Mercedes

With six titles, 87 pole positions and 83 wins, Lewis Hamilton has been elevated to the all-time greats and is even in reaching range of the records of Michael Schumacher. Regarding his technique, he likes to brake late, sometimes even locking up his inner front tires, but he can’t be pigeonholed according to his lines. He likes to vary the late, early or normal entry lines, sometimes even on the same lap, according to the behaviour of his car, he’s a bit like a one-man band. His adaptability is one of his strongest weapons, but this wouldn’t help him without his outstanding precision, in this regard he and Verstappen are above the current field. Another trademark of his driving is his ability to transfer load very rapidly, which helps him especially on circuits with many chicanes. Valtteri Bottas’ style slightly differs from his teammate; he turns in quite early really throwing his car into the corner but as a master of the mid-corner he somehow always manages to hit the required minimal speed. Basically, as long as his front grips, he is crazy fast. His style is surprisingly aggressive, he likes when the back moves around and he has to correct it. Sometimes he can overdo it, his throttle control is also quite robotic, and the weight transfers are not that efficient as his teammates’.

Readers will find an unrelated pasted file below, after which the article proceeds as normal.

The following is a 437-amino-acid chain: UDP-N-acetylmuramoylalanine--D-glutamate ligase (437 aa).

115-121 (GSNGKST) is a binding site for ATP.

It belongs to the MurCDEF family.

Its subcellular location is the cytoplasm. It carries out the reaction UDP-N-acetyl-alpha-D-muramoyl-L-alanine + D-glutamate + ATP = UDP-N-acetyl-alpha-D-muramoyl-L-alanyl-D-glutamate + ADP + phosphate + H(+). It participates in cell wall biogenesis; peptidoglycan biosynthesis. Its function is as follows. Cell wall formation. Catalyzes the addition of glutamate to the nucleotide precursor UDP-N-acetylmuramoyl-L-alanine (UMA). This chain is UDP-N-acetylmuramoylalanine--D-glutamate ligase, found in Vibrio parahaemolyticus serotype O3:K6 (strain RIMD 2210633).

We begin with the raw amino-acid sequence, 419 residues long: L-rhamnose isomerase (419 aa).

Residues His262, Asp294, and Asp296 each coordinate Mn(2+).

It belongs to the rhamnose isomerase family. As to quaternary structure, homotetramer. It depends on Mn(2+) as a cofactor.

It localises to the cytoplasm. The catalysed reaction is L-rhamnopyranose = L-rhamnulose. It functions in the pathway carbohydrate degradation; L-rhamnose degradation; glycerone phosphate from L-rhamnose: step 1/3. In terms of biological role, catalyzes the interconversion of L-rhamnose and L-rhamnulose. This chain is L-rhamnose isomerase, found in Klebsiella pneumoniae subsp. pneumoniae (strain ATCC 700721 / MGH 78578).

The driving style of drivers is made of many small, sometimes hardly visible things. A big part of those come naturally and are unique, like a fingerprint or the rhythm of our breathing. Other parts can be learned and improved, and the best drivers never stop learning new things.

Source: Gábor Wéber (2019): Forma-1 a 21. században, p. 101-106

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raymondu999
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Re: Driver styles/preferences

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Idk. The Williams actually doesn’t seem an ill-handling car, it was just dog-slow. I don’t think it was that hard a car to handle watching the 2019 onboards
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PlatinumZealot
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Re: Driver styles/preferences

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The drivers said it was awful to handle! Unpredictible balance swings and inability to keep tyres in the operating range.

Sevach
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Re: Driver styles/preferences

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It looked extra bad on Kubica's hands, but the smooth(is he? i don't have enough material) Russell was also fighting the car a lot of times.

Kubica's style was Alonso on steroids in his apex, forceful and aggressive and last season was like seeing a footballer that used to be fast and be able to just outrun everybody and just can't anymore.